As the common cold and influenza season settles in, people are waiting, watching, and wondering: Will SARS be back?
Will that new form of pneumonia join a rogue's gallery of other seasonal viral diseases that make the chilly months a danger zone for millions of people?
Severe Acute Respiratory Syndrome (SARS) began its nine-month rampage last November almost unnoticed, with outbreaks of pneumonia in southern China. Before it was over, SARS became an international sensation. It sickened at least 8,500 people, killed more than 800, closed down cities, and caused billions of dollars in economic damage.
The World Health Organization (WHO) on July 5 declared that SARS had been “controlled.” The WHO chose that word carefully, avoiding any suggestion that SARS had been “eradicated,” which means eliminated as a disease threat in the future.
SARS's debut with cold and flu season, and its fade-out as warmer weather returned, makes some experts believe that the virus is waiting just offstage for Act 2 of a long run.
The Journal of Epidemology and Community Health asked nine international infectious disease experts to discuss the chances of another SARS epidemic. Two felt it would not return, three thought it would, and four weren't sure.
Among the factors arguing for a return, they said, is the seasonal nature of SARS's family of viruses. SARS belongs to a group called coronaviruses, which includes the common cold virus and other respiratory disease viruses which peak during cold weather.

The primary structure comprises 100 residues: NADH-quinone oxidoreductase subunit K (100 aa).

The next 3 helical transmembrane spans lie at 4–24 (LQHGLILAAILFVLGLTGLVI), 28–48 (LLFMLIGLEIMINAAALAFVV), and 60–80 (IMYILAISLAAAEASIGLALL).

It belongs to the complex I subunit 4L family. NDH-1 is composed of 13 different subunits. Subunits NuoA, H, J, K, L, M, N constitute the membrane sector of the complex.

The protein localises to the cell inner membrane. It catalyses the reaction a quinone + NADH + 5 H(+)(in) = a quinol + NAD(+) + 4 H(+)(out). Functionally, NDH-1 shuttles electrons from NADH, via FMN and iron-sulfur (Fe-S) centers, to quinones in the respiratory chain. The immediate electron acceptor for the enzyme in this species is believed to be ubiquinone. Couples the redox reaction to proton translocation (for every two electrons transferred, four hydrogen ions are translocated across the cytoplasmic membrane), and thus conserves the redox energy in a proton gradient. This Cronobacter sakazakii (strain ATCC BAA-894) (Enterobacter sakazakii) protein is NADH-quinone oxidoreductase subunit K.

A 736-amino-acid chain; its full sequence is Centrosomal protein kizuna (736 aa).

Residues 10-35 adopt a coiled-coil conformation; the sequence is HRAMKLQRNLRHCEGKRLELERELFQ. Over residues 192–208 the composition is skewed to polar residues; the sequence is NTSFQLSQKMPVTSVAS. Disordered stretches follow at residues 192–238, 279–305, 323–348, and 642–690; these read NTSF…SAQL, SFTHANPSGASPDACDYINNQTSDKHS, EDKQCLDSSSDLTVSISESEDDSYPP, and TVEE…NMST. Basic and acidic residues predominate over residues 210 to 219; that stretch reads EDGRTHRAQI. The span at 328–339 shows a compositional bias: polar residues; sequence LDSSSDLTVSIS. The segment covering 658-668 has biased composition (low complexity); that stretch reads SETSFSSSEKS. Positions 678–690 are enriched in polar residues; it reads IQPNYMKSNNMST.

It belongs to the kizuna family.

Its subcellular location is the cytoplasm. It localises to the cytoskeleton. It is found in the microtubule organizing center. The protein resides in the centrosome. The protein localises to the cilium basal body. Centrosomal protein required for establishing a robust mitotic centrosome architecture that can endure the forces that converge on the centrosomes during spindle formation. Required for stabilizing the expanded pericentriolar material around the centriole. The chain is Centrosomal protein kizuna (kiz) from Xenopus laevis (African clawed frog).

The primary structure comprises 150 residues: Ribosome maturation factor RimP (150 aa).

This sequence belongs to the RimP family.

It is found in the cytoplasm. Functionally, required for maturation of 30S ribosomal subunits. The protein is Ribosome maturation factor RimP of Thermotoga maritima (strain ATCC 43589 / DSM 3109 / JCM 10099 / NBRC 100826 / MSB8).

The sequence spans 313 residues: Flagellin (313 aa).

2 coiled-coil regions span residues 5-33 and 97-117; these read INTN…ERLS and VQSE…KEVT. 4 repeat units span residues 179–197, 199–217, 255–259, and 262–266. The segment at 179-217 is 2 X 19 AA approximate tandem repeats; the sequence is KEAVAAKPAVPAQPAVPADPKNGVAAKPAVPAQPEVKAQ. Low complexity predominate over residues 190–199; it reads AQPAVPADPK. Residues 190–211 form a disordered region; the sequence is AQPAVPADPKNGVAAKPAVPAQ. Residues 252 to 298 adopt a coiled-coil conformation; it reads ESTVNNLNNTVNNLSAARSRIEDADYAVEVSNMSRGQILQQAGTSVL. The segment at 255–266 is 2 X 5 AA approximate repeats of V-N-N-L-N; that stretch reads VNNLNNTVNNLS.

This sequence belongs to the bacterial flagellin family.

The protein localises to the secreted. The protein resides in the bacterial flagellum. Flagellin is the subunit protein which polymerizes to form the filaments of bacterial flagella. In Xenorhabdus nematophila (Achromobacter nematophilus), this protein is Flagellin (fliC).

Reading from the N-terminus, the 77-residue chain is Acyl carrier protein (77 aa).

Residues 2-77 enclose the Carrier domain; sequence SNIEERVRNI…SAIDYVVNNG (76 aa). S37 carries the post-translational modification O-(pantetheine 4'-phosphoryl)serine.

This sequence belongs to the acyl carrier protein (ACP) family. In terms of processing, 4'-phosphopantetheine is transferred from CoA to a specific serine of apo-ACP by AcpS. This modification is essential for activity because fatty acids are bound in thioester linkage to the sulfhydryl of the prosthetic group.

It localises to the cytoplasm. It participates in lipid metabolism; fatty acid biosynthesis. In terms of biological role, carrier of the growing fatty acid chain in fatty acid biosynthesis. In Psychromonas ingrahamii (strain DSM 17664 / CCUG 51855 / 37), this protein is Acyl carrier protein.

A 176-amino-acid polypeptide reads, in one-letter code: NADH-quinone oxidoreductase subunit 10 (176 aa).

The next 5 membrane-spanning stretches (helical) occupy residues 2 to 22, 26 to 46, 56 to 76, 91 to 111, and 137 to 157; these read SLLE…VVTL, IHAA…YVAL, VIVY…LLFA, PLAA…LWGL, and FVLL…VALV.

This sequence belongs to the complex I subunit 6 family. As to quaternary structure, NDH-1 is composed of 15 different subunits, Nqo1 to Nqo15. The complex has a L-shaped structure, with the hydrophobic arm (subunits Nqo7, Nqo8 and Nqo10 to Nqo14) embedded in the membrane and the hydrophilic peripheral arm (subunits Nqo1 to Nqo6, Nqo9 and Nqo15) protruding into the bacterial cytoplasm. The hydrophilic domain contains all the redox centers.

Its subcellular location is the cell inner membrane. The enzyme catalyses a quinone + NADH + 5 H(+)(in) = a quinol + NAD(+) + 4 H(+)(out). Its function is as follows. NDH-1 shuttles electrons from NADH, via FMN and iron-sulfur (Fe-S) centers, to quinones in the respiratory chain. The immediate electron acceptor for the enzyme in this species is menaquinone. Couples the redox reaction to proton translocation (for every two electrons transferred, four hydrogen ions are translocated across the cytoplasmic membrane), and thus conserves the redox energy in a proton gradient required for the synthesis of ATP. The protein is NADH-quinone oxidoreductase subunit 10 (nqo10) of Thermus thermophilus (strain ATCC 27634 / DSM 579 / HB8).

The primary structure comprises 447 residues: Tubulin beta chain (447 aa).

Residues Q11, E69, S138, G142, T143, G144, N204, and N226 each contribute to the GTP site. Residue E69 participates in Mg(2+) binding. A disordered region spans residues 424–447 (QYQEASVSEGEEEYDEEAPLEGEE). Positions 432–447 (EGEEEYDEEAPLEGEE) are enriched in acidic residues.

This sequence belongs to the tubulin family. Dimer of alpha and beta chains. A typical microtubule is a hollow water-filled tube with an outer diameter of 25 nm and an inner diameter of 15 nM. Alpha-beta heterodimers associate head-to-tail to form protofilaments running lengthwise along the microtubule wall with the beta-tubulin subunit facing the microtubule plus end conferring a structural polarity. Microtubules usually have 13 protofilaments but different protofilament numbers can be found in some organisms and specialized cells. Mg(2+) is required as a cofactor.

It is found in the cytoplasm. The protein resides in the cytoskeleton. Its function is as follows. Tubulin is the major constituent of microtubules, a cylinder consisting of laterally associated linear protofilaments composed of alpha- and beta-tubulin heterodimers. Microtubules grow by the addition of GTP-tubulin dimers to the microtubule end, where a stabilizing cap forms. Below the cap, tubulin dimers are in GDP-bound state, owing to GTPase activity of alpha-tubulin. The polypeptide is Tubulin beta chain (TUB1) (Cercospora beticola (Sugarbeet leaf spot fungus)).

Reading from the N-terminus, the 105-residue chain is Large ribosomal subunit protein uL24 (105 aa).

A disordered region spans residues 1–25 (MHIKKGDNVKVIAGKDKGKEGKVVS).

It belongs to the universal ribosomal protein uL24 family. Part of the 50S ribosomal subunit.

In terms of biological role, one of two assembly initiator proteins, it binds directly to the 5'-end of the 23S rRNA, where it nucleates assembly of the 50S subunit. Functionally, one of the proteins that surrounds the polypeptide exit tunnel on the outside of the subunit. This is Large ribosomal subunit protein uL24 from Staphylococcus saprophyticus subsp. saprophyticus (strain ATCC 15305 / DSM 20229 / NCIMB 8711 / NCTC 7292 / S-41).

People crowd together indoors during the chilly months, making it easy for viruses to spread from person to person. That close contact may be one reason cold and flu season runs from autumn to spring.
Temperature and humidity may be others. Some coronaviruses spread best in warm tem peratures and low humidity - conditions often found during winter in homes, offices, schools, and other centrally heated buildings.
The SARS virus likes temperatures in the 64 to 72 degrees Fahrenheit range. Scientists think that helps explain why SARS faded faster in poor rural areas of China than Toronto, Hong Kong, and Singapore. Indoor heating in Toronto, and air conditioning in Hong Kong and Singapore, kept temperatures and humidity ideal for SARS to spread.
Experts suspect that the changing seasons had a bigger role in SARS's exit last spring and summer than anyone realizes.
Other factors bolster concerns about a possible SARS return.
Scientists suspect that the SARS epidemic began when a virus that lives in civet cats and other animals infected people. Civet cats and other exotic game are being sold again in southern China's food markets, after a short ban.
Human “carriers,” people who are infected but develop no serious symptoms, may be another reservoir of SARS virus that could trigger a second epidemic.
Public health and infectious disease specialists also are waiting, watching, and wondering, with controls plans set to launch if a second epidemic breaks out. That preparation may mean a milder outbreak.